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Governor George E. Pataki today released an economic analysis of the rebuilding of the World Trade Center which promises to create thousands of jobs and billions of dollars in economic activity each year. When the World Trade Center site is fully operational in 2015, it will generate approximately 90,000 full-time jobs statewide. Speaking at an Association for a Better New York/Downtown Lower Manhattan Association luncheon at the Ritz Carlton, Governor Pataki also announced that the construction of the World Trade Center site will sustain an average of 8,000 full-time jobs each year until 2015 in New York City alone. The construction will generate up to 11,000 jobs per year and up to $19 billion in cumulative economic activity throughout the New York/New Jersey region. "The World Trade Center site will directly result in tens-of-thousands of new full-time jobs-- construction jobs, administrative jobs, supply jobs, engineers, architects and other professionals," said Governor Pataki. "The site will also have additional direct and indirect effects that span well-beyond the site--statewide and to the New York/New Jersey area. The new business and cultural facilities will result in millions of visitors whose spending will also fuel the growth of the regional economy. What better commemoration of all that was lost in the horrific attacks then to create a vibrant and renewed Lower Manhattan." "This report reaffirms that the future World Trade Center will not only commemorate all of those lost on September 11th and February 26th 1993, restore the New York's skyline, create a new cultural hub and open spaces, but it will also serve as an economic driver for New York City, the state and the regional economy," said Kevin M. Rampe, President of the Lower Manhattan Development Corporation. "Lower Manhattan will emerge from the attacks not as it was, but even better than before. The World Trade Center site will generate billions of dollars and maintain Lower Manhattan's status as the third-largest central business district in the nation." After construction is finished in 2015, ongoing operations of the businesses and institutions at the site and spending by visitors will increase New York State's economic output by $16 billion annually, resulting in approximately 90,000 full-time jobs. The construction activity alone through 2015 will generate $261-$287 million in cumulative state tax revenues and $149-$184 million in city tax revenues. The ongoing operations on the site and spending by visitors after 2015 will generate $425 million in annual city tax revenue and $460 in state tax revenue. "Hundreds of millions of dollars in additional New York State and New York City tax revenues means more money for schools, more money for bridges and roads, more money for public safety, and healthcare and human services," Governor Pataki said. "This analysis reconfirms that the World Trade Center site, in the financial capital of the world, will not only revitalize Lower Manhattan, but its benefits will be widespread--an economic catalyst for the city, the state and the New York/New Jersey Metropolitan Region." The analysis in the Economic Impact Report, prepared by Appleseed, details the direct impact of spending on site construction through 2009, when the first new office building on the site will be completed and occupied. The report also factors in the indirect and induced impacts of construction spending - the "multiplier effect." Additionally, the report details the direct, indirect and induced impact of construction at the site between 2010 and 2015 - the date when the Lower Manhattan Development Corporation expects construction to be completed. The report also analyzes the direct, indirect and induced impacts generated by the ongoing operations of businesses and institutions located at the site, and of spending by visitors. It further calculates the impact of both construction and ongoing operations on city and state tax revenues. The redevelopment of the World Trade Center site will also have implications for the local economy that are not addressed in the report. For example:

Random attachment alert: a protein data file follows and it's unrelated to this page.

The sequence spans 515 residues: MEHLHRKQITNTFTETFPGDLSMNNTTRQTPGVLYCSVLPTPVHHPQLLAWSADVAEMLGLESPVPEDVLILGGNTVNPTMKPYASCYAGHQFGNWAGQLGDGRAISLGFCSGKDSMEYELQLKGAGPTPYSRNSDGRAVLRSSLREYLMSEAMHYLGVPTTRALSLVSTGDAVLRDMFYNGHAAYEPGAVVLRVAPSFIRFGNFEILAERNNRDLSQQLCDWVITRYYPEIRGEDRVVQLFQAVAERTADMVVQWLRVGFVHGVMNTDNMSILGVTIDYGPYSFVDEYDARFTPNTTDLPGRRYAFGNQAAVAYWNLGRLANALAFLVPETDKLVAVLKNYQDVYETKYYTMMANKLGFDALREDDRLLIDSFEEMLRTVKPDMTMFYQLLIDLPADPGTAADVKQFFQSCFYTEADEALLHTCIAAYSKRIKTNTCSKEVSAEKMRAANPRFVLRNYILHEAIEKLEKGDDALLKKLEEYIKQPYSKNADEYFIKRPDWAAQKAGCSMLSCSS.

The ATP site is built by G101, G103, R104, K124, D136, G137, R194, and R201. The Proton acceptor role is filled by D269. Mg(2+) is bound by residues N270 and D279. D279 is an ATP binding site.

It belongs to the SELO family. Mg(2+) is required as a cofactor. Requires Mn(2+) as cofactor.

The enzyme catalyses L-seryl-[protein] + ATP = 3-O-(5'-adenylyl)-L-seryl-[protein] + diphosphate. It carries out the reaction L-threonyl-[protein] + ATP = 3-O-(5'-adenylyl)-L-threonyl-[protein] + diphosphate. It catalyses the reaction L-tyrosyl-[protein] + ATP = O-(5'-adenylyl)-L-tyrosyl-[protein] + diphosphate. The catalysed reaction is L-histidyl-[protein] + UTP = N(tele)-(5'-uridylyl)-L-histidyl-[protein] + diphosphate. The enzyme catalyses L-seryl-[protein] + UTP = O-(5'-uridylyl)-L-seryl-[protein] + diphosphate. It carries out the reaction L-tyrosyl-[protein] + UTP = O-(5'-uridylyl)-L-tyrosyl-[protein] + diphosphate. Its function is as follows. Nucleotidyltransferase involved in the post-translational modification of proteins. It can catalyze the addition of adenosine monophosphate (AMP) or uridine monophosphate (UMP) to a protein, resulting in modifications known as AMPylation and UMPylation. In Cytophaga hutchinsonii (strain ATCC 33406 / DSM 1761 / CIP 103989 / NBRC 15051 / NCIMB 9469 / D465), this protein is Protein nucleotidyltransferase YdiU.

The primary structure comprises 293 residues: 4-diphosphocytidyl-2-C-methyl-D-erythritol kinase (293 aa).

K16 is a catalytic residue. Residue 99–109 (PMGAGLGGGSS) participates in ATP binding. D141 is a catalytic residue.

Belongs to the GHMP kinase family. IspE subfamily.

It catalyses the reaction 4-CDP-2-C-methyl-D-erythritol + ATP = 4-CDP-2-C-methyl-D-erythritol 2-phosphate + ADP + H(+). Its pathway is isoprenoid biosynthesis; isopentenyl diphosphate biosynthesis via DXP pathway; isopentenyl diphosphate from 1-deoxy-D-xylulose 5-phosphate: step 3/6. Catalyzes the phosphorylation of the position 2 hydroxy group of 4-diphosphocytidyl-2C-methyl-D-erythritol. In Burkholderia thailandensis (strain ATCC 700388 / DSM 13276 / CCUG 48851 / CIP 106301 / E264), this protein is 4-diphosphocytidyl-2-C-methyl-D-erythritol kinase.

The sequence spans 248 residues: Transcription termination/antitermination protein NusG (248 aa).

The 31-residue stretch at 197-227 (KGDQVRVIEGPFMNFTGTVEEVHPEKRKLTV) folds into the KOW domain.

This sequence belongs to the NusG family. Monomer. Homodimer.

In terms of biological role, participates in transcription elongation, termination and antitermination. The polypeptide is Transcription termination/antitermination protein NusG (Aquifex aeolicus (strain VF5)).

Over the next twenty years, these broader effects will prove to be as important to the economy of New York City and the metropolitan area as the more directly-traceable impacts analyzed in this report. These effects are not easy to quantify at this stage of the redevelopment process. Therefore the direct, indirect and induced impacts presented in the report are a relatively conservative definition of the ultimate impact of redeveloping the World Trade Center site.